Gypsum is found in nature in mineral and rock form. As a mineral, it can form very pretty, and sometimes extremely large, crystals. As a rock, gypsum is a sedimentary rock, typically found in thick beds or layers. It forms in lagoons where ocean waters high in calcium and sulfate content can slowly evaporate and be regularly replenished with new sources of water. The result is the accumulation of large beds of sedimentary gypsum. Because it is deposited in this environment, it is common for gypsum to be associated with rock salt and sulfur deposits.
Gypsum belongs to a group of minerals called the sulfates, and is the most common of the approximately 150 sulfate minerals. Sulfates are compounds of one or more metals with oxygen and sulfur. The oxygen and sulfur join together to form the sulfate ion, SO4-2. Technically, gypsum is hydrous calcium sulfate because it has water in its crystal structure, CaSO4.2H2O.
A secondary, and minor source, of raw calcium sulfate is the mineral anhydrite. Anhydrite is chemically very much like gypsum, but lacks the water molecule in its crystal structure. Its chemical formula is CaSO4.
Gypsum is very soft at 2 on Mohs' hardness scale. It is so soft that a fingernail can easily scratch it. Gypsum crystals can be a number of attractive colors, ranging from completely colorless to tan and even green. Sedimentary gypsum is nearly always white or gray in color.
Sedimentary gypsum is the gypsum that is mined as a commodity.
The mineral name gypsum is so old that it is not known who originated its use. It was derived from the Greek word gypsos which means plaster. Originally it referred to the form of gypsum which has been heated to a high temperature to drive off the water in its crystal structure; this is called calcined gypsum. This is called Plaster of Paris.
In the United States, gypsum is mined in about 19 states. The states producing the most gypsum are Oklahoma, Iowa, Nevada, Texas, and California. Together, these states account for about two-thirds of the United States’ annual production of gypsum. Over 30 million tons of gypsum are consumed in the United States annually. Canada, Mexico and Spain are other significant producers of raw gypsum. In all, more than 90 countries produce gypsum.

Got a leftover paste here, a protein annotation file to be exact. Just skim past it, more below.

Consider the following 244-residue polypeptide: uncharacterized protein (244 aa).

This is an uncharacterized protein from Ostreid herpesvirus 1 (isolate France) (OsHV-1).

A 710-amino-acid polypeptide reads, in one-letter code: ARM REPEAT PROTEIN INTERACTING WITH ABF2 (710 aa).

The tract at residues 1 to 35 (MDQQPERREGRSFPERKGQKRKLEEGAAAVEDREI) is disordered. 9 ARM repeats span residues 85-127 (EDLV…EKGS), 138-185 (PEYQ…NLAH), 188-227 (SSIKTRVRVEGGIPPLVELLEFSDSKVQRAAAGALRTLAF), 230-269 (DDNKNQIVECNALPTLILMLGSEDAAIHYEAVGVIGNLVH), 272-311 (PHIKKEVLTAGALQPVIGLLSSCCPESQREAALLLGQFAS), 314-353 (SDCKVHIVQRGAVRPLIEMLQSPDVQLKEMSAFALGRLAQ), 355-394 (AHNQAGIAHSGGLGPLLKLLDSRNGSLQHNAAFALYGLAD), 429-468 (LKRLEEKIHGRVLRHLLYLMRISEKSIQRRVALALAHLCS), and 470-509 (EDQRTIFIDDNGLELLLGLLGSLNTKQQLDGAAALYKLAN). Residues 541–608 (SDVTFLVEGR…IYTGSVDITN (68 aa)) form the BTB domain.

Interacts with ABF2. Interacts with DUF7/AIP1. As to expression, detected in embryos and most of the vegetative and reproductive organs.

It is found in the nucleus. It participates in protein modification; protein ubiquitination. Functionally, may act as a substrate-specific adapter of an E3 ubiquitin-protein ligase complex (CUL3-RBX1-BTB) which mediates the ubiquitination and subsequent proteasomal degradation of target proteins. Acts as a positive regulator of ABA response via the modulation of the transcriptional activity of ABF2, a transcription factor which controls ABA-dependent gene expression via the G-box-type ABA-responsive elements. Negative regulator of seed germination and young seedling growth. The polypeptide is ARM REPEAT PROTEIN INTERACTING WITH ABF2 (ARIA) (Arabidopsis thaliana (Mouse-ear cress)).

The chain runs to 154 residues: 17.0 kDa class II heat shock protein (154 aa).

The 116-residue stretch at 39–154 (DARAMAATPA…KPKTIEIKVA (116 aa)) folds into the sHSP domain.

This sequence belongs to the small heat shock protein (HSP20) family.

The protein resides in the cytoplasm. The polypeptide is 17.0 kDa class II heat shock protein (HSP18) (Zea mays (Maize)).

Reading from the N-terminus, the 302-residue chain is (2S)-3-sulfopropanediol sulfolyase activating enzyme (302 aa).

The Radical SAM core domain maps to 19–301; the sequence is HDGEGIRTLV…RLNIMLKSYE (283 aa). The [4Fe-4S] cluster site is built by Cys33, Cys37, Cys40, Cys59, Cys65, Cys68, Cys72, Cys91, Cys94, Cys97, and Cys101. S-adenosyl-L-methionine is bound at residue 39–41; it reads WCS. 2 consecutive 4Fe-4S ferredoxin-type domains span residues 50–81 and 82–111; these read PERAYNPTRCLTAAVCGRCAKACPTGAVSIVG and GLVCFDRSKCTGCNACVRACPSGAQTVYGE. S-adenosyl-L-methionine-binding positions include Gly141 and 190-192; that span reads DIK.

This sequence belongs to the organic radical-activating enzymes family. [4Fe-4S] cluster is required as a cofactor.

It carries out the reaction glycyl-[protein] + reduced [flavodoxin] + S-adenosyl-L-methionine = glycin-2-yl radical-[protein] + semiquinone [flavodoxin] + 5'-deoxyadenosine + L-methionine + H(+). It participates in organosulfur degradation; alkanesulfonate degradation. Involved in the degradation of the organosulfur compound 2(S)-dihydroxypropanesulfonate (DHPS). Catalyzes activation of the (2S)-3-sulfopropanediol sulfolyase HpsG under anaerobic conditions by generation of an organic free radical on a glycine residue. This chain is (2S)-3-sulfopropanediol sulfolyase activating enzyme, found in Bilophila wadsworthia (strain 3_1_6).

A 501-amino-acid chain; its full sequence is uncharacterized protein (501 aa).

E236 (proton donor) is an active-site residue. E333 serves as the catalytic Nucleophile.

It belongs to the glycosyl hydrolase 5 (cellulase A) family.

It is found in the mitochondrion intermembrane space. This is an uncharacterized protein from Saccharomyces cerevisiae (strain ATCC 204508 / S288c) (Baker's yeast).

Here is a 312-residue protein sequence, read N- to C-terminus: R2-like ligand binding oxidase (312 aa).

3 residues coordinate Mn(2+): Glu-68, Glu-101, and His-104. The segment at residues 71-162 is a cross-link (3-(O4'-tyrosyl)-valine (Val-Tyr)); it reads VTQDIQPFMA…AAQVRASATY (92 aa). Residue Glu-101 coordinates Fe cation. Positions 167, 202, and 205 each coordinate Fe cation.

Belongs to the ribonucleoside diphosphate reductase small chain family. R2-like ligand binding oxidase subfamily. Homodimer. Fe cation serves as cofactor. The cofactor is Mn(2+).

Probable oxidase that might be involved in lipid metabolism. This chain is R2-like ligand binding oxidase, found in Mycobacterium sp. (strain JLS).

The most significant use for gypsum is for wallboard and plaster products. All modern homes in North America and other developed countries use a great deal of wallboard for interior walls. The United States is the world’s leading consumer of wallboard at over 30 billion square feet per year. Some gypsum is used to make Portland cement, and some is used in agricultural applications. A small amount of very pure gypsum is used in glass making and other specialized industrial applications.
Substitutes and Alternative Sources
Gypsum is a by-product of some industrial processes. Although mined gypsum will remain the primary source of this commodity for decades to come, about one-fourth of current gypsum production is provided as a by-product of some industrial processes. There is presently no substitute for gypsum in the production of Portland cement.
- Common Minerals and Their Uses, Mineral Information Institute.
- More than 170 Mineral Photographs, Mineral Information Institute.
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